Franklin Insurance, urging that we affirm the district court's judgment, argues that “the alleged failure to pay wages and premium overtime [pay] pursuant to the requirements of the [FLSA] is not a wrongful act” because “the failure to comply with a pre-existing legal obligation is not a ‘wrongful act.’ “ It also contends that a judgment obligating the School Board to pay liquidated damages and attorneys' fees would not be a covered loss within the policy's definition. According to Franklin Insurance, “[i]f the back pay that was owed is not covered, any liquidated damages or attorneys' fees awarded in connection with these damages are also not covered,” because “the liquidated damages and attorneys' fees request arises from the School Board's alleged failure to comply with its preexisting obligation to pay wages.”
The parties' arguments thus raise two basic questions: (1) whether the underlying FLSA complaint alleges a claim for a wrongful act; and (2) whether liquidated damages and attorneys' fees claimed because of the FLSA violations are losses covered by the policy. We address these issues in order.
On its argument that the underlying FLSA action does not claim a “wrongful act,” Franklin Insurance maintains that the School Board's failure to comply with the FLSA cannot be a wrongful act because the School Board had a preexisting duty to comply with the Act. It asserts that the “School Board's obligation to pay wages arose as soon as the work at issue was performed and therefore cannot constitute a later wrongful act covered by the policy,” citing Noxubee County School District v. United National Insurance Co., 883 So.2d 1159 (Miss.2004).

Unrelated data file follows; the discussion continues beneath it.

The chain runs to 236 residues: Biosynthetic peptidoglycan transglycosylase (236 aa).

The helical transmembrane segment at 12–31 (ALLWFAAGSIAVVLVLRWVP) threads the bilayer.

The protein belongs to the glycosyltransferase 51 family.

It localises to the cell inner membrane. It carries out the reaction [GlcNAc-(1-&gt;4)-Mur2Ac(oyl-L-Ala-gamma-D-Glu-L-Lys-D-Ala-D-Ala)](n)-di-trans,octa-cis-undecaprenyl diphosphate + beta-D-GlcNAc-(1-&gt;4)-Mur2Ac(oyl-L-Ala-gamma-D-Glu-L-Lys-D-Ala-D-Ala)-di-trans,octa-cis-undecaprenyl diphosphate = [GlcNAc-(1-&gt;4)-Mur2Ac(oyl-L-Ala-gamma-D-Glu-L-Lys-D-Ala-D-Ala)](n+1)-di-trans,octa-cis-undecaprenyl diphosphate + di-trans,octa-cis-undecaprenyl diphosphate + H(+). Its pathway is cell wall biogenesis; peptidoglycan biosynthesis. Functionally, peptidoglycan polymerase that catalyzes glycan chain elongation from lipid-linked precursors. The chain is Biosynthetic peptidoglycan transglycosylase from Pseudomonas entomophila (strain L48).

While a preexisting duty might be relevant to whether an insured suffers an insurable loss, it cannot be relevant to whether the insured is the subject of a claim for a wrongful act. Every duty breached or violated is necessarily a preexisting duty, and it is the breach or violation of that duty which constitutes a wrongful act. And, this is precisely how the insurance policy in this case defines a wrongful act: “ ‘Wrongful act’ means any breach of duty, neglect, error, [or] omission.” In the underlying FLSA complaint, the employees allege that the School Board failed to pay them wages for all work done and for overtime work, in violation of the duties imposed by the FLSA. The School Board's alleged failures are thus breaches of the duty imposed by the FLSA and therefore wrongful acts. By its plain language, the policy covers claims for the wrongful acts alleged in the underlying complaint.
Confusingly, Franklin Insurance conflates the concepts of “wrongful act” and “loss,” failing to recognize that a breach of a preexisting duty to pay is a wrongful act but that the resulting obligation to pay back wages may not be a loss resulting from that wrongful act. Such loss could only arise if the failure to fulfill the preexisting duty to pay wages caused “damages” apart from the back wages not paid. See Pacific Ins. Co. v. Eaton Vance Mgmt. ., 369 F.3d 584, 590–91 (1st Cir.2004).